“Why are parents having to create battle strategies?”
The question was from Nicholas – a new parent, a teacher, a volunteer supporting Birmingham public schools – and addressed to Birmingham parents of school-age children.
It came in a BW Listening conversation focused on education issues Thursday at Woodlawn United Methodist Church. BirminghamWatch is asking what’s on the minds of Birmingham voters as they approach elections of a mayor, members of the City Council and members of the school board. Facilitator Marie King – who also has moderated city election candidate forums – guided the discussion.
Nicholas listened to parents in the small group talk about problems in their children’s education, being involved in the schools and communicating with teachers and administrators.
“Keep everything documented,” cautioned Valencia, an active school volunteer who nonetheless had trouble getting her son’s problem with another student addressed.
“Get to know other parents. Educate one another. Have your tribe,” said Yawntreshia, who once pulled her child from a city school rather than protest her own treatment.
“Why can’t parents get engaged? Parents are turned off; they’re being treated beneath their personal dignity. When you get turned off by the schools, you’re not talking about going to the board meeting,” she said.
It’s an environment in which a parent may quickly reject the city’s public school system. Kenyata, looking for a demanding school for her child, was told there would be no homework in an early grade, she said. She immediately opted for a private, religious school. “When it comes to your kid, you’ve got to be there for your kid,” she said.
Challenges for parents in dealing with public schools was one of two main topics emphasized at the Listening session. The other was the introduction of charter schools into the Birmingham city schools mix.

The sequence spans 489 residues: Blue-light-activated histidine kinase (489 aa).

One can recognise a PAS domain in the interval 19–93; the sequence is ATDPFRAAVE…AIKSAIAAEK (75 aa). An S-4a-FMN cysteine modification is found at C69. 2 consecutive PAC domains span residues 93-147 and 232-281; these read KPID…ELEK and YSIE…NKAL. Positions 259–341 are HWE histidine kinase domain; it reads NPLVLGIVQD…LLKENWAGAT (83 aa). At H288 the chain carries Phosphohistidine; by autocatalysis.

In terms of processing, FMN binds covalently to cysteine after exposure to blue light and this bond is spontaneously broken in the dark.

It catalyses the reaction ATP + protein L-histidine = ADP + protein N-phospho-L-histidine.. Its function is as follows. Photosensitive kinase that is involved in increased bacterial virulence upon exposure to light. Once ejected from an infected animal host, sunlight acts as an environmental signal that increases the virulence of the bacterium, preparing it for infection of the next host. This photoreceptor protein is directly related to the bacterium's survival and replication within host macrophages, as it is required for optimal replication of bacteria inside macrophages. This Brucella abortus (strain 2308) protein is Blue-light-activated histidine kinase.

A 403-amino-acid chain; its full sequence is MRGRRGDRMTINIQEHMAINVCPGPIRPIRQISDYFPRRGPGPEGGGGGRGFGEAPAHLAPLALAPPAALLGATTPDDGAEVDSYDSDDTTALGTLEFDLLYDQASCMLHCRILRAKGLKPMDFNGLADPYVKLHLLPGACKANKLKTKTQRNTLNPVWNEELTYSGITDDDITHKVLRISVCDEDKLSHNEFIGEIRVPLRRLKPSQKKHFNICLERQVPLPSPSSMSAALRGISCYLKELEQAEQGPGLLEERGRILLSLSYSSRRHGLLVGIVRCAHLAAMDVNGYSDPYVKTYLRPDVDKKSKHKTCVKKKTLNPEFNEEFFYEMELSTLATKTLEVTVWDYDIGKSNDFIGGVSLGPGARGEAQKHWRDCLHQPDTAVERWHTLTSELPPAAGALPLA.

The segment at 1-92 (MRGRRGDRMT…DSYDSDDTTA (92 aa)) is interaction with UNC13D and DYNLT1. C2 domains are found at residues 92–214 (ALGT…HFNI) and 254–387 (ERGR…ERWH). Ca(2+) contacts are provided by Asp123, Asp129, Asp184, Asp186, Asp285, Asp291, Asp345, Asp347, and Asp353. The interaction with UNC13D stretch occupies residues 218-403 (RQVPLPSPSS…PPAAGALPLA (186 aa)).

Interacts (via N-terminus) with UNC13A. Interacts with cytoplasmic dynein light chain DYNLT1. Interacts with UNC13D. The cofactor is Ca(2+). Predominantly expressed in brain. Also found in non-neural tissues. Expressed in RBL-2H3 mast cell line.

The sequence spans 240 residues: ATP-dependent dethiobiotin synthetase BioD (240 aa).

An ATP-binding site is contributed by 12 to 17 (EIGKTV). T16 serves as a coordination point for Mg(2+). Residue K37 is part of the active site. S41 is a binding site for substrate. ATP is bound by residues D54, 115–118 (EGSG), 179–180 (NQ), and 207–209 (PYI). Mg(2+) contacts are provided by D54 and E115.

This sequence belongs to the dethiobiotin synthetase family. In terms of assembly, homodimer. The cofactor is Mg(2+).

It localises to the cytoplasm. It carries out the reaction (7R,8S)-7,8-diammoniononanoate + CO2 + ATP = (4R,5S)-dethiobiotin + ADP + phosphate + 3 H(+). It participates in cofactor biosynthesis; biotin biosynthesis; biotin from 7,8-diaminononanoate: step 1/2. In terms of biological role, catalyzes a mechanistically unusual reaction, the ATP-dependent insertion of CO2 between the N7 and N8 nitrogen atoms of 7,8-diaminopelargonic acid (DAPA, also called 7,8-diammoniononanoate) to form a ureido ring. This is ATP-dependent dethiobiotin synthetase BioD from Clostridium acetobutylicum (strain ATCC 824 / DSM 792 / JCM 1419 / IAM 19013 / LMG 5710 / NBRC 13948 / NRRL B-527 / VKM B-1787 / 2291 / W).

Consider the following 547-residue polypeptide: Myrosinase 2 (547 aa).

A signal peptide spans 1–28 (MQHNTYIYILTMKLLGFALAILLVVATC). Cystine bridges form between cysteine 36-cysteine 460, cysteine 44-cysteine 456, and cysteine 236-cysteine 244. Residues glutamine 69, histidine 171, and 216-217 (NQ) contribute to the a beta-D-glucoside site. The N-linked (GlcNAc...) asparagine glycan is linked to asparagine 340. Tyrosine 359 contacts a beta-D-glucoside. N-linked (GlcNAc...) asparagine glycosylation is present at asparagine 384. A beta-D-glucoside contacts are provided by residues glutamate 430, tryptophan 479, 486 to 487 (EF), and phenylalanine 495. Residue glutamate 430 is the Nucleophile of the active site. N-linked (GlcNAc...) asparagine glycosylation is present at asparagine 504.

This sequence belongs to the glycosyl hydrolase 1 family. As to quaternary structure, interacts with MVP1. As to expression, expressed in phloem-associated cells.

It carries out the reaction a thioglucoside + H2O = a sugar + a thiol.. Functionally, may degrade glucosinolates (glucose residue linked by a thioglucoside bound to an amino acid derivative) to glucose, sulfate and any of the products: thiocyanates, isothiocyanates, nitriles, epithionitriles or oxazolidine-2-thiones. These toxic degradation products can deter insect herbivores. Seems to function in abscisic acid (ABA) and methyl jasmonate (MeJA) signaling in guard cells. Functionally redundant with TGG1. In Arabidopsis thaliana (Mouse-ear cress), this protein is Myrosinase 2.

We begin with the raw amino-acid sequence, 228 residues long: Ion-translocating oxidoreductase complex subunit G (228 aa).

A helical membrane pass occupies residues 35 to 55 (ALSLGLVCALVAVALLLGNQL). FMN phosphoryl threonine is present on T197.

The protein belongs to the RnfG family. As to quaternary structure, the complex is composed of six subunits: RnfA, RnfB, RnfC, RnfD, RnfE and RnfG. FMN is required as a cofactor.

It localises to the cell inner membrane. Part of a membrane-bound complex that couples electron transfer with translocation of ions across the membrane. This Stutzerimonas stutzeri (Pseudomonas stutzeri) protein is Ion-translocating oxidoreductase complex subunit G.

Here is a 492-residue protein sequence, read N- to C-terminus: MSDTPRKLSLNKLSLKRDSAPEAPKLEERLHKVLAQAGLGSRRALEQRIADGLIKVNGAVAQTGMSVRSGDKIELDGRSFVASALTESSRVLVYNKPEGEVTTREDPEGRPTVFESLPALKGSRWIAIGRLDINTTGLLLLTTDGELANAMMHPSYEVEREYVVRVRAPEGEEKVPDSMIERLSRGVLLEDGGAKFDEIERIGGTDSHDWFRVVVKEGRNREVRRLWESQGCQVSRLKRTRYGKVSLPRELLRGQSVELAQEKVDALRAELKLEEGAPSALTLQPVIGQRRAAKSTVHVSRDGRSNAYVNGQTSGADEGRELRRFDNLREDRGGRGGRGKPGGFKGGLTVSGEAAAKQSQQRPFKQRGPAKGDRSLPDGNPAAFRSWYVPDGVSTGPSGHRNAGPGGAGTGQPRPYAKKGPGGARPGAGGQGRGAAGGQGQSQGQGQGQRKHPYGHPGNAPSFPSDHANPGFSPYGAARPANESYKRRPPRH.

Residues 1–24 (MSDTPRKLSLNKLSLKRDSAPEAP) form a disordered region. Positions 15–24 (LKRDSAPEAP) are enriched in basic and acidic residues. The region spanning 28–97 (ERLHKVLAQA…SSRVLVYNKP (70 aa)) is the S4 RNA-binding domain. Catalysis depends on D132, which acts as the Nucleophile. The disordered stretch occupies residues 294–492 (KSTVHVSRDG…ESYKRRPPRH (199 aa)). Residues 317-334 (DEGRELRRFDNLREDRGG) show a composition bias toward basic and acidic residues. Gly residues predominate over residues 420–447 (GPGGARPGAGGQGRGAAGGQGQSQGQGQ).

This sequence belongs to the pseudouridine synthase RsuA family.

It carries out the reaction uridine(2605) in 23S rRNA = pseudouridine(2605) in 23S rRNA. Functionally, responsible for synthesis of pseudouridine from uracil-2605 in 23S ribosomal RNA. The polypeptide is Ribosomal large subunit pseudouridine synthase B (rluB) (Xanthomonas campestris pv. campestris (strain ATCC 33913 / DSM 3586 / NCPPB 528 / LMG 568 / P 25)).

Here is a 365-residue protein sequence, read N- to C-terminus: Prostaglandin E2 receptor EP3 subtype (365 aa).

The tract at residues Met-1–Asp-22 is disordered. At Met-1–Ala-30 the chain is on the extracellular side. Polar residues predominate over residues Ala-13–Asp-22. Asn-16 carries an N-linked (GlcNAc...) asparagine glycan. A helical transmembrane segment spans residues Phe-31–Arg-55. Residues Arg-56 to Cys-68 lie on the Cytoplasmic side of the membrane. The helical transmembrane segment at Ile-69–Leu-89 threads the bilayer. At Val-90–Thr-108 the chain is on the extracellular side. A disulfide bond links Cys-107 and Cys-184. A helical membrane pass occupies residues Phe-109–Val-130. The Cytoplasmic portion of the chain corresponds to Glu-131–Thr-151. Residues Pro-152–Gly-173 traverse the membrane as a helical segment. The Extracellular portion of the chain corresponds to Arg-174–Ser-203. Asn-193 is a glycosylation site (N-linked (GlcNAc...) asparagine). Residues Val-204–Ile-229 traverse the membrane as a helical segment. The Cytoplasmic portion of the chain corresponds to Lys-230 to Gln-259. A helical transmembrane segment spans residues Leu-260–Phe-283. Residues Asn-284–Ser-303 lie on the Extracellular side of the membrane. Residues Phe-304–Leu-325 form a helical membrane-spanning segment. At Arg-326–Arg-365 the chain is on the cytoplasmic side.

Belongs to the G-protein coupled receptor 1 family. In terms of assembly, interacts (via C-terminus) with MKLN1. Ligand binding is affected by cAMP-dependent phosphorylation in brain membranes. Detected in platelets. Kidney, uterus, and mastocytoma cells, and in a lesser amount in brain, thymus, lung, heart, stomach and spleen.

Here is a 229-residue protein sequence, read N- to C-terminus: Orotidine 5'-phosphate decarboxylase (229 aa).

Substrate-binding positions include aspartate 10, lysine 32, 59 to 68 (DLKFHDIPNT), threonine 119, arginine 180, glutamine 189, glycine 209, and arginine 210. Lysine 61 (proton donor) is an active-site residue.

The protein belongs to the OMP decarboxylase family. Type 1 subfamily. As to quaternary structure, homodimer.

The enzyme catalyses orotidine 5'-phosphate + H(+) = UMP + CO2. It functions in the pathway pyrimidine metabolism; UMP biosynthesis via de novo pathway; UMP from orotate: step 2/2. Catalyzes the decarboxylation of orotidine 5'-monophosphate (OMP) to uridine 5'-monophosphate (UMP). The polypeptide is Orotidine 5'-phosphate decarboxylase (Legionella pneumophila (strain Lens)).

Nicholas said he has seen the idea of charter schools “put some fire” to perform beneath the public schools. But parents in the group were suspicious of the motives, accountability and community understanding of those who would run them.
Amanda, who coaches a program for city school students, attended a meeting at which advocates for charter schools promised more resources as a lure. “It’s political activists putting money into the charter school movement,” said Juliet, a parent. She and Amanda see ideological and financial motives – more than educational ones – driving the campaign. “It’s like private prisons,” Amanda said.
Yawntreshia and others also worry that private sponsors of charter schools will fail to take into account “the truth of the street” in their plans. She and others are aware of Chicago’s school plan, which they say put students at risk by “sending them across town” and across lines that mark gang territory. Juliet suggests that branding schools as failing and opening doors to charters is a lever for gentrification. In that case, she said, newcomers, not current residents, profit.
There’s some burnout with reform efforts. Valencia remembers that her community welcomed Woodlawn Innovation Network (WIN), a privately supported school-improvement initiative, when it came to her community in 2013.
“We were struggling. We needed help,” she said. “The Birmingham city school system wasn’t helping us. The city was not helping.” Now Juliet suggests WIN can be part of the problem, taking teachers out of understaffed schools for meetings and training.
Given their criticisms and complaints, is there anything right with Birmingham city schools, facilitator King asked. Participants in Thursday’s session did see a positive side of the coin: bright, talented students and some teachers; their relationships with other parents; school pride; and “at least somebody in every school fighting for something.”